It looks like there’s more to a little red dress than what meets the eye. New research reveals that men aren’t the only ones who take notice of a woman in the color of scarlett.
According to researchers at the University of Rochester, women donning red are seen as threatening to other women, as well as more interested in sex.
"Our results suggest that women perceive and behave toward other women in red as if these other women are actively advertising" their availability, wrote the researchers, led by psychologist Adam Pazda. The study is published in the Personality and Social Psychology Bulletin.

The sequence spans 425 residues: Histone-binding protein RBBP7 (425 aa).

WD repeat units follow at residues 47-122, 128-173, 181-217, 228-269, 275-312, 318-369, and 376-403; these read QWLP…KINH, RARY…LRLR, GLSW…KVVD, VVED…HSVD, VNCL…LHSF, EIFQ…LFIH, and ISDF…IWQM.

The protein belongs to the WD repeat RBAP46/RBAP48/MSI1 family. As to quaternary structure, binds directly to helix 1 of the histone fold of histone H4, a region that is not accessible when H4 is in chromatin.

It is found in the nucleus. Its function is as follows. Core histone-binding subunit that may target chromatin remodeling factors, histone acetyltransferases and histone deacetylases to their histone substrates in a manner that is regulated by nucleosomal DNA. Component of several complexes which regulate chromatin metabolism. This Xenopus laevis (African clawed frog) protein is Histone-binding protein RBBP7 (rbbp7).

For the experiment, nearly 200 women were shown pictures of a relatively attractive woman in her 20s. Half of the women saw her wearing a white dress, while the other half saw her in a red dress.
The women looking at the woman in red were more likely to say things like "I would guess that this woman cheats on men" and other shaming statements. They were also more likely to guard their partners against her. The scientists found similar results when they showed another group of women a picture of a woman in either a red shirt or green shirt.
While the study doesn’t necessarily pinpoint or hypothesize why the color red gives off such perceptions, it’s long been equated with sex and romance - hence, why holiday’s like Valentine’s Day are traditionally associated with red.
Past research with men showed that guys rate women in red as more sexually receptive because of a biological trigger that equates the color red with sex.